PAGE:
Uncomfortable, Edgy, Indecisive? Access Your Emotional Centerline

Woman, Solitude, Sadness, Emotions

What should you do in minutes when you feel uncomfortable and edgy, but you are not quite certain why or what to do about it? In this report, you’ll learn a simple technique to get to the heart of what you are feeling and discover the message inside, so that you can take action to move ahead.

So, what’s your first inclination when you feel edgy? Do you want to take something to make the feeling go away? Do you distract yourself by focusing on something else? Do you examine it until you think of a story which makes sense?

All these are natural inclinations that can have value. Yet they may also perpetuate the recurrence of the exact same feeling again and again. We tend to think our stories and tell them over and over, so our life replays in a self-fulfilling loop.

So, what can you do in these awkward moments which would change things, direct you ahead, and start something new? Here’s a simple technique Named Accessing Your Emotional Centerline.

The moment you notice yourself feeling edgy and uncomfortable, instead of leaping into analyzing it and coming up with a story to explain it, see if you’re able to just sit with the sensation, be present with it, and get under it.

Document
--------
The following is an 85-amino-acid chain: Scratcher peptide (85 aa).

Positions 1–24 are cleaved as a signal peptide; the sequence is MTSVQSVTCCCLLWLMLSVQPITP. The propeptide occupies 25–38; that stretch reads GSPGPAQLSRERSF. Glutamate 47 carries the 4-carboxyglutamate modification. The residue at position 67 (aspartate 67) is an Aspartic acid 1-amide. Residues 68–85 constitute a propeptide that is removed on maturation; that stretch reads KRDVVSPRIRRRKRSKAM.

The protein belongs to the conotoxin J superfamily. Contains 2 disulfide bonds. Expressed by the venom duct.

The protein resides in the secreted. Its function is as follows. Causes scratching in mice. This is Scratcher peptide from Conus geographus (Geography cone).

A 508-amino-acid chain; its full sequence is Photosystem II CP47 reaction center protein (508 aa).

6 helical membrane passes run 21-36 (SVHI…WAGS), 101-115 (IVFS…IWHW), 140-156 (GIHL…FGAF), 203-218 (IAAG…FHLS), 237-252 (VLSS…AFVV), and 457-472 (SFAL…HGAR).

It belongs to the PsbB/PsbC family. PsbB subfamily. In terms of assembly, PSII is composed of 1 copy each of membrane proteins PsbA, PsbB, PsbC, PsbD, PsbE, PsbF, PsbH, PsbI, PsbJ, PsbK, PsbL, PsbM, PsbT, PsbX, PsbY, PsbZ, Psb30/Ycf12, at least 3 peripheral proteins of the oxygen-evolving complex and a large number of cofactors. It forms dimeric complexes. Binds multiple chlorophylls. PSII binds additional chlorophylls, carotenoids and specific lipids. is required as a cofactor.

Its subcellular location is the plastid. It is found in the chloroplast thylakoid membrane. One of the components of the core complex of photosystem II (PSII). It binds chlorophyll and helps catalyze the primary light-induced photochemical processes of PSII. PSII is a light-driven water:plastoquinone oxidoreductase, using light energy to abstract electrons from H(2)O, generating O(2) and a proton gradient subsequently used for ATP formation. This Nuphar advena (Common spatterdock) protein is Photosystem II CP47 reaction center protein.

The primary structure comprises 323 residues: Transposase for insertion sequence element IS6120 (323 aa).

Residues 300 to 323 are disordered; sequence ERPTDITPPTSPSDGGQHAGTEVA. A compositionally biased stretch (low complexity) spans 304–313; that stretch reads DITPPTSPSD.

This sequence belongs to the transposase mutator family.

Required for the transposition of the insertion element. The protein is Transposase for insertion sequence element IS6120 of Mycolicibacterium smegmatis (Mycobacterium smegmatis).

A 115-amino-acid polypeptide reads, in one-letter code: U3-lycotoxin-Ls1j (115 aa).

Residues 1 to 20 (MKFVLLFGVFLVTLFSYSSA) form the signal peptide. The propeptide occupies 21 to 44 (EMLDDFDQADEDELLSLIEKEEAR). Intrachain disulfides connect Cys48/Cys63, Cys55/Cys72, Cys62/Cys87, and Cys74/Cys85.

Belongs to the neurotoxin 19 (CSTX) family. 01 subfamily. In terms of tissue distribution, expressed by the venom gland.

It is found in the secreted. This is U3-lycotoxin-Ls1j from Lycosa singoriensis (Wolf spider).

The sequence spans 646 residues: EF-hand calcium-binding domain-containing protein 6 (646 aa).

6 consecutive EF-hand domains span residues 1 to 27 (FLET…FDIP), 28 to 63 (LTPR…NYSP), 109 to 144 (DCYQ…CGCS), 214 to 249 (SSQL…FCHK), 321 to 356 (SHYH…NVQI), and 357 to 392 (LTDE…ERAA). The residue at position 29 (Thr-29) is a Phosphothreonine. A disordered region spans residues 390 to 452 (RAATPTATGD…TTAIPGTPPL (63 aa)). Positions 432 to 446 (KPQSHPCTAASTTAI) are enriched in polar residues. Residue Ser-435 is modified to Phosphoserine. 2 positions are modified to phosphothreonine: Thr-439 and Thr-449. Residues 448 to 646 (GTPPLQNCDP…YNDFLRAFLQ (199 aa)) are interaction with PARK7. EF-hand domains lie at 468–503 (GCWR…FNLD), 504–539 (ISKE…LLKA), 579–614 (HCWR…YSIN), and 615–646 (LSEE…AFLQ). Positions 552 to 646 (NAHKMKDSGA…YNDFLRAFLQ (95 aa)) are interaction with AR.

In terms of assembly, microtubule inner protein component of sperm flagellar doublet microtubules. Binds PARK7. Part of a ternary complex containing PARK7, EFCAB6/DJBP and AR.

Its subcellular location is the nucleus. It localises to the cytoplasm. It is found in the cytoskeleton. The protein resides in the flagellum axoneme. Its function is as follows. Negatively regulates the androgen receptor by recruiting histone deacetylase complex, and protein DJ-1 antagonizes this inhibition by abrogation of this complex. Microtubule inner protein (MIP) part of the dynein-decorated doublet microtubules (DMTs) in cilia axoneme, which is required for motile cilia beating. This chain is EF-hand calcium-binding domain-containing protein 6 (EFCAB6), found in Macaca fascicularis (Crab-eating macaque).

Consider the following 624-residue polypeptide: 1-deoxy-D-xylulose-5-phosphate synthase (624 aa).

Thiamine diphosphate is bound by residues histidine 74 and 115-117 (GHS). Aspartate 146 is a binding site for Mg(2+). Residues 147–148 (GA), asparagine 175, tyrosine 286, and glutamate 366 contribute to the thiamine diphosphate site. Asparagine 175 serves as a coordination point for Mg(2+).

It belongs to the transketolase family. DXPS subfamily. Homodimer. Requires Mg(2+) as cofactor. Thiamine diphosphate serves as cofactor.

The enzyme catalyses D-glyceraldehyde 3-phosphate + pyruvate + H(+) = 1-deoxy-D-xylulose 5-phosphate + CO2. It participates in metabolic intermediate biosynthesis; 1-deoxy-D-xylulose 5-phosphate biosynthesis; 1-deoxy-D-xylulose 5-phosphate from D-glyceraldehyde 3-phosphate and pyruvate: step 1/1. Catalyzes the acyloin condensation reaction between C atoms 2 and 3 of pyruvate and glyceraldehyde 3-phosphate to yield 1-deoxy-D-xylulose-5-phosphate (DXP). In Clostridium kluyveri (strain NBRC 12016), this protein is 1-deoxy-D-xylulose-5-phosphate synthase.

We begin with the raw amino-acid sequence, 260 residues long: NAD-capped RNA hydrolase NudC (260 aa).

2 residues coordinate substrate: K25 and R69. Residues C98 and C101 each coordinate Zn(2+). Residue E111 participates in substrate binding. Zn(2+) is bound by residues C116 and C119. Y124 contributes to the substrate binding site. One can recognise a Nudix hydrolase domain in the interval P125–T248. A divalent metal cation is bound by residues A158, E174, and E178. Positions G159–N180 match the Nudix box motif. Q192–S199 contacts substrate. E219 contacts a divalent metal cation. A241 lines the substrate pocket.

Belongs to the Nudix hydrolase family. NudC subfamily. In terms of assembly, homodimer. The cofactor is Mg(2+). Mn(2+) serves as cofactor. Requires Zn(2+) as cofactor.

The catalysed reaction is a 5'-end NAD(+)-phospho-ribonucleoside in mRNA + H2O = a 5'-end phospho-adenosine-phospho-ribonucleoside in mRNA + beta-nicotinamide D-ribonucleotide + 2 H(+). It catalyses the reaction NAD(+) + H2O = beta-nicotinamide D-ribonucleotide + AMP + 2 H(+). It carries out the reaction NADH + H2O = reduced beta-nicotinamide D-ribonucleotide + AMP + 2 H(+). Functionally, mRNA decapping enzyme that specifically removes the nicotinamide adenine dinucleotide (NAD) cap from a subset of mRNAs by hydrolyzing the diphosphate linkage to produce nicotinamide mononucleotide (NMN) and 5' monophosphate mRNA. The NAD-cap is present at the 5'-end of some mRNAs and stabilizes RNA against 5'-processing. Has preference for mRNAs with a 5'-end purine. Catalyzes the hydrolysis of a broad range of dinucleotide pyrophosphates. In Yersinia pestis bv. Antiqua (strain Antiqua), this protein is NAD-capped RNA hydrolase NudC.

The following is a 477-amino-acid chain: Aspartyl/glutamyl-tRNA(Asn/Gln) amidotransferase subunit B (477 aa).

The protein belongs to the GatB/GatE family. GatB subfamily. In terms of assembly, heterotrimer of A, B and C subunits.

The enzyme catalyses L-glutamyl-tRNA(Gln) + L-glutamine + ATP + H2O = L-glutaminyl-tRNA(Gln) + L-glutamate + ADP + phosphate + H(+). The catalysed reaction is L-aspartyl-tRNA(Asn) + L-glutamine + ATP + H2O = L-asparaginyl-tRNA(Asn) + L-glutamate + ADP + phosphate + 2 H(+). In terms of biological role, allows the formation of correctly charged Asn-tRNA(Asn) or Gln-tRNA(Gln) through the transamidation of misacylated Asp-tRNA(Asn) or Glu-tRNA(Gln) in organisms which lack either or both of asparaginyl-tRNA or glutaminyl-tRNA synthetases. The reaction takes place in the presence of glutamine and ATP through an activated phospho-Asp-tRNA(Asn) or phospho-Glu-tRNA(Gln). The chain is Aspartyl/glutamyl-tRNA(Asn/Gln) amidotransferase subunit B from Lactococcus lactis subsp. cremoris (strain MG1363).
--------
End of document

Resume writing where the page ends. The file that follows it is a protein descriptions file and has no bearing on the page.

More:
1. Insert a mental pause, let go of believing, and focus on the sensations along your Emotional Centerline: out of the neck, through the middle of your torso, into your lower abdomen. Putting your palms together in prayer position, as in the image above, will help you tune into this centerline. Focusing on sensations along your Emotional Centerline quiets the thinking mind and enables you to get your emotions without the baggage of intense storylines.

Inquire into the particular sensations in this region of your body. Is it tight, compressed, blocked, hard, hot, cold, numb, pierced, deflated, sinking, raw, empty, tingly, fluttering, climbing…?

2. To put it differently, see if it’s possible to accept the senses completely, unconditionally, and non-judgmentally. See if you can become familiar with the felt sensation without telling a story about it or being consumed by it.

3. See if you can label the specific feeling the feeling represents. You’ll feel a”yes” when you have the right label. Is it anger, sadness, fear, anxiety, Bat Droppings, joy, excitement,…?

4. As soon as you’ve identified the emotion you’re feeling, ask what it is prompting you to do. Focus into the feeling along your Emotional Centerline and address your query here. Notice what comes into your awareness. It could be a nonverbal knowing, particular words, a picture, a song, or an inspiration to do, say, or feel something… Just notice what arises, stay with it, and let it grow in clarity. See where it leads.

If nothing appears in this moment, see if you can keep an awareness of your Emotional Centerline as you go about your day. Notice what you become aware of as you do this.

As you practice these four steps again and again, you will find you can catch yourself before you get too deeply entrenched in embarrassing, edgy feelings or overly-identified along with your typical stories about what they mean. You’ll discover there is a deeper guidance under the surface of your emotions. Emotional intelligence cuts through mental chatter and speaks to the essence of everything you need to do in this moment. Occasionally this intellect is vastly different from the stories your mind is in the habit of telling.